CEO of the Harris Paints Group, Ian Kenyon, underscored support for Antigua acknowledging that while the company can never replace the role of an indigenous paint brand, it is totally committed to supporting the Government in its vision of re-establishing manufacturing in Antigua. He remarked that Harris had a history of success in the Eastern Caribbean having invested in Dominica in 1978 and St Lucia in 1994, establishing factories that helped both those countries build manufacturing sectors that are now thriving.
Harris is already a well-known and trusted brand in Antigua growing year on year since the brand’s arrival in 1992. In fact, Harris celebrates 25 years with local paint retailer Paint Plus, this week.
“Our growth has come from providing quality products manufactured in the Caribbean and formulated for our climatic conditions and customer preferences; growing long term relationships in the communities where we live and work and respecting local customs; providing outstanding customer service from our sales network across the region and creating vital global industry partnerships that are essential to access leading edge technology to produce quality products that are internationally tested against regional and North American Brands”, explained Kenyon. “This new level of investment will now enable Harris to support our Antiguan customers, homeowners and contractors even better in the future whilst providing the Government with a great case study to attract other manufacturer’s from other industries to the Island”.
Since completing an ECD $4 Million site renovation, Harris Paints invested another ECD$1 Million in state-of-the-art manufacturing equipment and in spite of the myriad of challenges posed by the COVID-19 pandemic, is expected to produce nearly 15,000 gallons this month all of which has been achieved by the 100% locally hired team. This puts the production unit on track to easily surpass the target of 200,000 gallons per year by 2022.
By October, Harris will have expanded their retail footprint in Antigua adding 6 new stockists to its distributor network making it even easier to access the Harris brand which will be available in around 50% of the country’s major paint stores. The CEO added “ we will always be looking to expand our wide ranging brand portfolio into locations that are fully committed to supporting the brand and its values but for the time being we believe we have the right balance of accessibility combined with the right level of professionalism and customer focus offered by our recent additions to the Harris team” .
Harris Paints began in 1972 in Barbados as the island’s first locally manufactured paint focused on providing customers with quality products and superior value for money. As the company grew, Harris further invested in the Caribbean and in the past 48 years have developed additional manufacturing plants in Dominica, St Lucia and Jamaica, enabling us supply customers across the region from Belize in the north to Guyana in the south.
“We have a reputation as a strong, family driven and privately-owned Caribbean brand”, stated the CEO but what Antiguans may not know is that because of this, we offer a very different dynamic to a large publicly traded conglomerate like the Trinidadian ANSA McAL that owns Berger and Sissons or the global mega-giants like Sherwin Williams or Benjamin Moore that mass produce their paint in North America using North American formulations for North American climates! For these reasons our Little Man icon is very apt because he truly does symbolize the fact that we are the real underdog against these multinational giants but we also very proud of the fact that we more than punch above our weight!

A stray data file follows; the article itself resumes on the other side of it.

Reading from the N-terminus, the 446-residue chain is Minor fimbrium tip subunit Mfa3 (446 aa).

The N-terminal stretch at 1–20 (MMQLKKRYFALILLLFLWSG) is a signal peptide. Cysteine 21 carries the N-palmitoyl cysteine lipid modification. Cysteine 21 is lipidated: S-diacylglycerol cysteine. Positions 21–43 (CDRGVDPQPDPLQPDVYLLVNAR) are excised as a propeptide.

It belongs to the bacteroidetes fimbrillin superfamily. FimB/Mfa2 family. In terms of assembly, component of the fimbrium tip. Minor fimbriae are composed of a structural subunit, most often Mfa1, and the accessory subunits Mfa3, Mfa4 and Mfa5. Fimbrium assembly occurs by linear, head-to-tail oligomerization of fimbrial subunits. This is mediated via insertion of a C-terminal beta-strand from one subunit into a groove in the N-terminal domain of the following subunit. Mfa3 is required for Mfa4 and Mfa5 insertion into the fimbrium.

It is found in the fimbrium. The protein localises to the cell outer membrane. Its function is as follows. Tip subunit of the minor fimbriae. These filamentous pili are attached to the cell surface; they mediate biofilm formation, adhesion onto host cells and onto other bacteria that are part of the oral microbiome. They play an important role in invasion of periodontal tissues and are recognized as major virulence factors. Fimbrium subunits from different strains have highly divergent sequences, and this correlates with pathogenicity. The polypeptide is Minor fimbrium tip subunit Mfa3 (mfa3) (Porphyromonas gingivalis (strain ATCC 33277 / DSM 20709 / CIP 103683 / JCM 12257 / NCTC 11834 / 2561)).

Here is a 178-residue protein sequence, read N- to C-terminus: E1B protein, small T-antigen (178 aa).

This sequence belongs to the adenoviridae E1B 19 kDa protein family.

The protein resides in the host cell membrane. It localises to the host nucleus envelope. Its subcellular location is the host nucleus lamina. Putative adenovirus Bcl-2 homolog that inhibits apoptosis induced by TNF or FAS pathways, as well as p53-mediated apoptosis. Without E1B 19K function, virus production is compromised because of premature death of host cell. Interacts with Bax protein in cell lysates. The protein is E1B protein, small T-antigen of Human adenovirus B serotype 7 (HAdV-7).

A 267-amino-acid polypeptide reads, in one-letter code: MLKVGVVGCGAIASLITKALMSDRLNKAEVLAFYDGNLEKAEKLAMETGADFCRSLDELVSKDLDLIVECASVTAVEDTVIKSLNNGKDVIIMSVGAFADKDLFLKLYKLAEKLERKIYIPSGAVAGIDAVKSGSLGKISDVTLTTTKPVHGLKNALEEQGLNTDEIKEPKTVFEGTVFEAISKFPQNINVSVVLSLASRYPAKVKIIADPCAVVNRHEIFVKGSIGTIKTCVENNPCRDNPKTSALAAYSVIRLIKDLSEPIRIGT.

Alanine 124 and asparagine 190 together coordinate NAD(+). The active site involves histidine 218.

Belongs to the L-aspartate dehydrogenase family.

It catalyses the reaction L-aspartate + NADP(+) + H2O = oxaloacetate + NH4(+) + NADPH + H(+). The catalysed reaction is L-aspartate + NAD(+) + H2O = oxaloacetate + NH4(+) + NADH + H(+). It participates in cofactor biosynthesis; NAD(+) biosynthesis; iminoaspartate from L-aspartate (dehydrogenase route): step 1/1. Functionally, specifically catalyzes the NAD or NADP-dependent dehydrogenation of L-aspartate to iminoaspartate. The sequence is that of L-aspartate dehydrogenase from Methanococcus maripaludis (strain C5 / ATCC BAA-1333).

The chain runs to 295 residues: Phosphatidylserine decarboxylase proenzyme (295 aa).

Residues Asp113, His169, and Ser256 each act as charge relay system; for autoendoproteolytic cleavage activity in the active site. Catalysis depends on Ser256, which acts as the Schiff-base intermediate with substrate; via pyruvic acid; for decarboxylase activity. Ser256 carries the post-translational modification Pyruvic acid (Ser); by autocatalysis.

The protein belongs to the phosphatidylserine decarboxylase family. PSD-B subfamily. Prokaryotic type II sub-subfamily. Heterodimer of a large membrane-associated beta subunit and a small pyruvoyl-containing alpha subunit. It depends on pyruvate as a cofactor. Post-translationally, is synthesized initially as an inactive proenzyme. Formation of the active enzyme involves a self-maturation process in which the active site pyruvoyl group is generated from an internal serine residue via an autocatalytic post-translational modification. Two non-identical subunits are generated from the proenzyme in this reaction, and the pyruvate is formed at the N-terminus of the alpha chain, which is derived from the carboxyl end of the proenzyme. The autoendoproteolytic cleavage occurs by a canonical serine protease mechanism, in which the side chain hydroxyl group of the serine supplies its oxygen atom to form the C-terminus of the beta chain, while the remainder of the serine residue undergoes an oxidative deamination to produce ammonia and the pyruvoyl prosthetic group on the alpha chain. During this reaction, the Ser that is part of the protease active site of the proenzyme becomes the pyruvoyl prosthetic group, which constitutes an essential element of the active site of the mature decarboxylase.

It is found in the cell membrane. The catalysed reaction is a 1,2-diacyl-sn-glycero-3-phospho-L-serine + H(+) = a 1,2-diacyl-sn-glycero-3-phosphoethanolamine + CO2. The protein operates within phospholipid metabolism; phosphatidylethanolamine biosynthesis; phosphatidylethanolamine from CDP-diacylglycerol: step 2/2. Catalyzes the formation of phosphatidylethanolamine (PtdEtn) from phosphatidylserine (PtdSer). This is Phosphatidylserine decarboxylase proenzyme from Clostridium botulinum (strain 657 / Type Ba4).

Commenting on the controversy sparked last week amongst paint retailers, Kenyon stated that less developed countries within CARICOM have been discussing steps to create an incentive to attract investment for almost 20 years and during this time any manufacturer could have invested in Antigua or any of the other LDC (less developed countries) economies. He pointed out that because Harris already had plants in Dominica and St Lucia, both LDC countries, Harris was already uniquely positioned to have supplied the Antiguan market duty free.
He added that it was a well-known fact in the paint community, that Berger also has a paint plant in LDC Grenada , which means that Berger, and its other brand Sissons, are equally well placed to supply paints to Antigua tariff free both now and in the future. “So how can it be a monopoly if Harris is available in 50% of Antigua’s major retailers and its biggest competitor can already supply paint duty free from Grenada? “he pondered!
Kenyon added “Other paint companies could have launched in Antigua but they chose not to do so. That was their decision but we see tremendous potential in Antigua and acted accordingly. It should be no surprise either that our ambitions also extend beyond Antigua because Antigua is in an excellent geographical location supported by world class port facilities which makes it the ideal base to develop export markets in the northern Caribbean!”.
Mr. Kenyon said that the Government had been very supportive in assisting Harris in starting operations as quickly as was achieved and applauded their efforts to attract investment to the island, to develop local business, provide jobs and stimulate the economy. He concluded by saying that the mission of Harris has always been to “enrich lives through colour” and that Harris had every intention of sticking to its winning formula of manufacturing premium quality coatings that are made by locals for their local communities and he said the whole company is now completely focused and energized on making this happen to the benefit of every Antiguan!